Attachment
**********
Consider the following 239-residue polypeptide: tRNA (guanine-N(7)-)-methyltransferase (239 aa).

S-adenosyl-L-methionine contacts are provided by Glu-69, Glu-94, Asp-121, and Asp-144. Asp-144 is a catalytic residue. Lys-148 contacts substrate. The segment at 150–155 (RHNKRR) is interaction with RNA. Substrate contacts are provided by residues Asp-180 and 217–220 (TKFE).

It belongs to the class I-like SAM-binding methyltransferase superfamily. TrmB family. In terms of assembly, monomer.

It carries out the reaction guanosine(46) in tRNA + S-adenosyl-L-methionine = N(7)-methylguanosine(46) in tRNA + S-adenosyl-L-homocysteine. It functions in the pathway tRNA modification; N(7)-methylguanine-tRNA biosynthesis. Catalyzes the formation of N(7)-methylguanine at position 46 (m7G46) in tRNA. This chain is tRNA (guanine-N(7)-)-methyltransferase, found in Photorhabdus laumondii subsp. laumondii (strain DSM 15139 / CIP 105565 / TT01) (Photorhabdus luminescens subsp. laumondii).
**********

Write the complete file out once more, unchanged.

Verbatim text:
Consider the following 239-residue polypeptide: tRNA (guanine-N(7)-)-methyltransferase (239 aa).

S-adenosyl-L-methionine contacts are provided by Glu-69, Glu-94, Asp-121, and Asp-144. Asp-144 is a catalytic residue. Lys-148 contacts substrate. The segment at 150–155 (RHNKRR) is interaction with RNA. Substrate contacts are provided by residues Asp-180 and 217–220 (TKFE).

It belongs to the class I-like SAM-binding methyltransferase superfamily. TrmB family. In terms of assembly, monomer.

It carries out the reaction guanosine(46) in tRNA + S-adenosyl-L-methionine = N(7)-methylguanosine(46) in tRNA + S-adenosyl-L-homocysteine. It functions in the pathway tRNA modification; N(7)-methylguanine-tRNA biosynthesis. Catalyzes the formation of N(7)-methylguanine at position 46 (m7G46) in tRNA. This chain is tRNA (guanine-N(7)-)-methyltransferase, found in Photorhabdus laumondii subsp. laumondii (strain DSM 15139 / CIP 105565 / TT01) (Photorhabdus luminescens subsp. laumondii).